Basically, "PRISM is a kick-ass GUI [graphical user interface] that allows an analyst to look at, collate, monitor, and cross-check different data types provided to the NSA from internet companies located inside the United States," says Marc Ambinder at The Week. That data is stored on U.S. servers, but "a lot of foreign intelligence runs through American companies and American servers."
The chain of action works like this. Under the FISA Amendments Act of 2008, the NSA and the attorney general apply for an order allowing them to access a slice of the stuff that a company like Facebook keeps on its servers. Maybe this order is for all Facebook accounts opened up in Abbottabad, Pakistan. Maybe there are 50 of them. Facebook gets this order.
Now, these accounts are being updated in real-time. So Facebook somehow creates a mirror of the slice of stuff that only the NSA can access. The selected/court-ordered accounts are updated in real-time on both the Facebook server and the mirrored server. PRISM is the tool that puts this all together. Facebook has no idea what the NSA is doing with the data, and the NSA doesn't tell them. [The Week]
And while what PRISM does, and how, may be top secret, its existence isn't, says Declan McCullough at CNET.
PRISM is also the name of a data processing tool used for other intelligence purposes, meaning it may be the same utility. It stands for "Planning Tool for Resource Integration, Synchronization, and Management," and it's long been in common military use. An Air Force-commissioned report that predates the FISA Amendments, for instance, describes PRISM (PDF) as "Web-based collection management software." It's not unusual to see PRISM experience required in job postings at government contractors as well. [CNET]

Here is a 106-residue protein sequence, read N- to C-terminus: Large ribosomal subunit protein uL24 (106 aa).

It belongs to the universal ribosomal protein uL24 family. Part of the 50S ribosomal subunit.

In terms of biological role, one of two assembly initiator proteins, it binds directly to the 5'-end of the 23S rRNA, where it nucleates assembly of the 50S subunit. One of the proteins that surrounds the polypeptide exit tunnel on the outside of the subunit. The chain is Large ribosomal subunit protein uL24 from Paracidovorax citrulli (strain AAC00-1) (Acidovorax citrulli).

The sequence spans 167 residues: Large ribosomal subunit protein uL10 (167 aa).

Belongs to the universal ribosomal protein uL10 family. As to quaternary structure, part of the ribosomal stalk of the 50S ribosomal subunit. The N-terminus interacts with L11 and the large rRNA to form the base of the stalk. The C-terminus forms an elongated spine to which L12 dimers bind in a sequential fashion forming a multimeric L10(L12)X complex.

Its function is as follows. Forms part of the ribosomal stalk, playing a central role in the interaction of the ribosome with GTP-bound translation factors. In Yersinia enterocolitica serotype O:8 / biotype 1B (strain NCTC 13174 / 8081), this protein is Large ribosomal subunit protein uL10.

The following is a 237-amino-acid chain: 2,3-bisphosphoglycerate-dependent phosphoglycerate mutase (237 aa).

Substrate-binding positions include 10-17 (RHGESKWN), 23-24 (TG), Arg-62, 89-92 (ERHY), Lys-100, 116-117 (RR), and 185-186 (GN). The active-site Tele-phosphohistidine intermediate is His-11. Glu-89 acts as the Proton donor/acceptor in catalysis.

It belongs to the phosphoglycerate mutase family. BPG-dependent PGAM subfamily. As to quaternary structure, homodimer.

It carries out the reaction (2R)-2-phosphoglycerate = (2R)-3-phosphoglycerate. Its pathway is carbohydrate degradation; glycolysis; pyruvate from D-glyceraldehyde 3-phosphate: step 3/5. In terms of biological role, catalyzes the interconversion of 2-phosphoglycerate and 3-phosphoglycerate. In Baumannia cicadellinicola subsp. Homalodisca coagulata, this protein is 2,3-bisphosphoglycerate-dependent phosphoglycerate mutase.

Still, others maintain that the PRISM leak raises "troubling questions about privacy and civil liberties that officials in Washington, insistent on near-total secrecy, have yet to address," says The New York Times:
Today, a revolution in software technology that allows for the highly automated and instantaneous analysis of enormous volumes of digital information has transformed the NSA, turning it into the virtual landlord of the digital assets of Americans and foreigners alike. The new technology has, for the first time, given America's spies the ability to track the activities and movements of people almost anywhere in the world without actually watching them or listening to their conversations. [New York Times]
It's this massive new power that makes Snowden's leak the most important in American history, says "Pentagon Papers" leaker Daniel Ellsberg at The Guardian.
Obviously, the United States is not now a police state. But given the extent of this invasion of people's privacy, we do have the full electronic and legislative infrastructure of such a state.... That is what Snowden has exposed, with official, secret documents. The NSA, FBI and CIA have, with the new digital technology, surveillance powers over our own citizens that the Stasi — the secret police in the former "democratic republic" of East Germany — could scarcely have dreamed of.... This wholesale invasion of Americans' and foreign citizens' privacy does not contribute to our security; it puts in danger the very liberties we're trying to protect. [Guardian]